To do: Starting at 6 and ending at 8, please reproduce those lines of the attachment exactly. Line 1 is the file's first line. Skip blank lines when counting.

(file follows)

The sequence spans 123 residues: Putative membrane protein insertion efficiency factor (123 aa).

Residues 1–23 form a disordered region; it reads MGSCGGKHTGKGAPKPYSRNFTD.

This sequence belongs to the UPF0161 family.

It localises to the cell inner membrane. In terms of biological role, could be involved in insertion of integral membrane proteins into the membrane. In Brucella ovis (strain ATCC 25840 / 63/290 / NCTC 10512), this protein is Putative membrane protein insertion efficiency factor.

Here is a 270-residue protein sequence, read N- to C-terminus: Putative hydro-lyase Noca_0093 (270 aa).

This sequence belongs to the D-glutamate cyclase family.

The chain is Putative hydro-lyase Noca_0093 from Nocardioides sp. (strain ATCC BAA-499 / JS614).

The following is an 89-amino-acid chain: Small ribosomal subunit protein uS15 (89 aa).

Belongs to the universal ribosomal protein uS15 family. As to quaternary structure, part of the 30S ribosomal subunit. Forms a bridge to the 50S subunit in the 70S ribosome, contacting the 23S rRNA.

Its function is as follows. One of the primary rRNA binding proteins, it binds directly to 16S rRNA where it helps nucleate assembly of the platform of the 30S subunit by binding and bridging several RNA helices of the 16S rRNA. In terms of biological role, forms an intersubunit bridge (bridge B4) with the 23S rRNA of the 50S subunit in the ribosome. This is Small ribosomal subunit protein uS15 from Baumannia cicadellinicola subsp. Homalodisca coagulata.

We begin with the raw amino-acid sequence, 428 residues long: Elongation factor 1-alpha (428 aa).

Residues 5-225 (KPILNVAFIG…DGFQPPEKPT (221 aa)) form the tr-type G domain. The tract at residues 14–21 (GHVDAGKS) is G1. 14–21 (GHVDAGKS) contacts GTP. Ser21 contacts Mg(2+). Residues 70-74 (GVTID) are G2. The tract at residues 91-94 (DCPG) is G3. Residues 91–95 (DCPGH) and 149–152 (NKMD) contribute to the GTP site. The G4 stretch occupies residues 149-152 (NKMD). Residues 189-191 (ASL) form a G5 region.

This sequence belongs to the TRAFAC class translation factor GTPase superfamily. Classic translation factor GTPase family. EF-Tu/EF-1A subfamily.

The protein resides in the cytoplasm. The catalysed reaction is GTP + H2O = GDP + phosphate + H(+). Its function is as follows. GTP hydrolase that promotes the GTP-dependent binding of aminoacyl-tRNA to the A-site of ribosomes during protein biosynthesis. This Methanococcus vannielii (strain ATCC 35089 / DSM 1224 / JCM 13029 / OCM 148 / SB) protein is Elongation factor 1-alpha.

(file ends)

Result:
This sequence belongs to the D-glutamate cyclase family.

The chain is Putative hydro-lyase Noca_0093 from Nocardioides sp. (strain ATCC BAA-499 / JS614).

The following is an 89-amino-acid chain: Small ribosomal subunit protein uS15 (89 aa).